Researchers improve tech for efficient and stable perovskite PV for solar windows

Australian researchers from Monash University and CSIRO have reported a way to improve the energy efficiency and longevity of solar integrated glass, while also allowing more natural light to pass through it. The researchers have demonstrated power conversion efficiencies of 15.5% and 4.1% for different types of prototype semi-transparent solar cells, with visible transmittance of 20.7% and 52.4% respectively.

This work builds on achievements made two years ago, when the same team created a solar window prototype that let through 10% of visible light and achieved 17% power conversion efficiency. According to the team, the upper power conversion efficiency achieved in the newer prototype is slightly lower than was achieved back in 2020 – 15.5% compared to 17% – but the pass-through of visible light is “significantly greater”, increasing their viability for real-world applications.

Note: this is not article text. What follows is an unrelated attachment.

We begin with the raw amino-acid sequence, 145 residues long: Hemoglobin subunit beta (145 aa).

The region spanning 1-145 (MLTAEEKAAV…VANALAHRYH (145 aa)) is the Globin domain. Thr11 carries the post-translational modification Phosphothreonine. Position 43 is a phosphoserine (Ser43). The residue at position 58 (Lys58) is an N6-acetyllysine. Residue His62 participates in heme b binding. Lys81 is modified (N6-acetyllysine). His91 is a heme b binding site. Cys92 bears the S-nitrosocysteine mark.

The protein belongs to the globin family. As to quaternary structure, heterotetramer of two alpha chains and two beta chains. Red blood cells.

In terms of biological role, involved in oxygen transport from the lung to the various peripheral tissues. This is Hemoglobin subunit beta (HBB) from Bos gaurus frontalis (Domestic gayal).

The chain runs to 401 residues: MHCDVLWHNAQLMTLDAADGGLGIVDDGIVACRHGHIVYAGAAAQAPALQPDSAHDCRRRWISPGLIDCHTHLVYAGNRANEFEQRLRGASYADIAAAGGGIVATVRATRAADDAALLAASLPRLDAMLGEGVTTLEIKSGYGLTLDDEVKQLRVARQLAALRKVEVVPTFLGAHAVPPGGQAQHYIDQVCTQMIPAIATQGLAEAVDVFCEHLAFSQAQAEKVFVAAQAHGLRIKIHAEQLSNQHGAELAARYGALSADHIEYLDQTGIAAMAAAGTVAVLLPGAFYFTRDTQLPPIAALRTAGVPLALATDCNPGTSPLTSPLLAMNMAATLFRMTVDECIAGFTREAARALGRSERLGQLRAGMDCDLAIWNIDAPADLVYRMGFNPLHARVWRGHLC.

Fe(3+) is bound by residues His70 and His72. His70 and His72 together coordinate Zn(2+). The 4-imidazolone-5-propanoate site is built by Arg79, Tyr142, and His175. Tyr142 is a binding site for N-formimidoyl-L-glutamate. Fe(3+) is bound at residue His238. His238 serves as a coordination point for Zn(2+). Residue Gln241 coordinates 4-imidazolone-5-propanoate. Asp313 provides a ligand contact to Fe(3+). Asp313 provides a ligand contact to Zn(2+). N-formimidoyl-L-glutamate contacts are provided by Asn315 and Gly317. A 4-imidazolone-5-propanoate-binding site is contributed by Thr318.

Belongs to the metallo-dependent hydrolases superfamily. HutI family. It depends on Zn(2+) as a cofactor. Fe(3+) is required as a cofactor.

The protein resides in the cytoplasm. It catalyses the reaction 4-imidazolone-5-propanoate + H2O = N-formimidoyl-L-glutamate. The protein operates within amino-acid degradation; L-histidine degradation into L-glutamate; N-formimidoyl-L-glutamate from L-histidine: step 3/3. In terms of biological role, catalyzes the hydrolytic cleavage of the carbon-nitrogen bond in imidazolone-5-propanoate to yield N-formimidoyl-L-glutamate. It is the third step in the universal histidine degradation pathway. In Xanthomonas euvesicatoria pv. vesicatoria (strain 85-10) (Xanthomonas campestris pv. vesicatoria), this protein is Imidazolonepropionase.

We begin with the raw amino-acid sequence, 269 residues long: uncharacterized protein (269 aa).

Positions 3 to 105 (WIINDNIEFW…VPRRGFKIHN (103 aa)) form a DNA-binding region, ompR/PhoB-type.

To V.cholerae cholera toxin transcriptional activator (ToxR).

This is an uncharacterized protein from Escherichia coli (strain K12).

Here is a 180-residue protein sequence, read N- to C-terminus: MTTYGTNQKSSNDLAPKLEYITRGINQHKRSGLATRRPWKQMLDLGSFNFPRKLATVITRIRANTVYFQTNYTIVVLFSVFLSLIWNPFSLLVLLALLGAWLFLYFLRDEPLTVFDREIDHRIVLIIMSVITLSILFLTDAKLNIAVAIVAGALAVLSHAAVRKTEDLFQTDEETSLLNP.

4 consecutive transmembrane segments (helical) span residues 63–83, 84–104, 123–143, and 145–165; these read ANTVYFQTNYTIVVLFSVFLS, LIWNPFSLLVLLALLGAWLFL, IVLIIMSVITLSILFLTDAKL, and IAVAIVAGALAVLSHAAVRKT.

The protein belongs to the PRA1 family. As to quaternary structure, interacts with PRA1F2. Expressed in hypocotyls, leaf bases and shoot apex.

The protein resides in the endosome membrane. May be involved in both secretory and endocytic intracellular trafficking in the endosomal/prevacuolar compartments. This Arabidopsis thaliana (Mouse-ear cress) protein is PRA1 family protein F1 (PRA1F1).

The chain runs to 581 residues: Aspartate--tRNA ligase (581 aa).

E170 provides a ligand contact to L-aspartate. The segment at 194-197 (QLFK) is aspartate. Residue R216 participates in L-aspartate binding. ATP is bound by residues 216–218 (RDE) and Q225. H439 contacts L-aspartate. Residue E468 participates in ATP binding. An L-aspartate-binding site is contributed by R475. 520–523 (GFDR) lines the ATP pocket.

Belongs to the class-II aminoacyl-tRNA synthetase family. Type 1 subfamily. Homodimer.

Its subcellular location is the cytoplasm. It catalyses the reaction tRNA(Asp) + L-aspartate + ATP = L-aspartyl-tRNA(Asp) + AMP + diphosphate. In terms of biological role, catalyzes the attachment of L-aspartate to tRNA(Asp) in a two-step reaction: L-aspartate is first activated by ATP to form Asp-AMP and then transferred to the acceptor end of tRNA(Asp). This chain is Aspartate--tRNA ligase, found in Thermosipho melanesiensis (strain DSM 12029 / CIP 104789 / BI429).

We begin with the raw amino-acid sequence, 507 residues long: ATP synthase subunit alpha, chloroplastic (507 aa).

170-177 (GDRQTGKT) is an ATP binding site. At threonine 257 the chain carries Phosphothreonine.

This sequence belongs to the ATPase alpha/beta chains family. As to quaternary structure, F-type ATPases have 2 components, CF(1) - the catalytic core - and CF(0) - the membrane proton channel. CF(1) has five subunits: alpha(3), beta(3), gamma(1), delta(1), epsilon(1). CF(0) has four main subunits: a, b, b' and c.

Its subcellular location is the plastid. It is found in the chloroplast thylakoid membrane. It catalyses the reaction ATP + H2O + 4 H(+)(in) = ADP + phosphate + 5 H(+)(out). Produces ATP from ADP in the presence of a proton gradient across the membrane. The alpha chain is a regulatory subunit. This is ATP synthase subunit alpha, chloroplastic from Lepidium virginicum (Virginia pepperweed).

Also significant is the “excellent long-term stability” the caesium and formamidinium perovskite solar cells demonstrated when tested for continuous illumination and heating, to mimic the conditions the solar windows would experience in real-world use. The prototypes with that particular perovskite composition were said to maintain 85% of its initial power conversion efficiency after 1000 hours under continuous illumination.

As the expected lifetime for windows and buildings is between 25 and 40 years, the team feels that this finding is an important step forward toward realizing commercialized, next-generation solar window technologies.

“This work provides a major step forward towards realizing high efficiency and stable perovskite devices that can be deployed as solar windows to fulfil what is a largely untapped market opportunity,” said project leader, Professor Jacek Jasieniak from the Department of Materials Science & Engineering at Monash.

Posted: Jun 06,2022 by Roni Peleg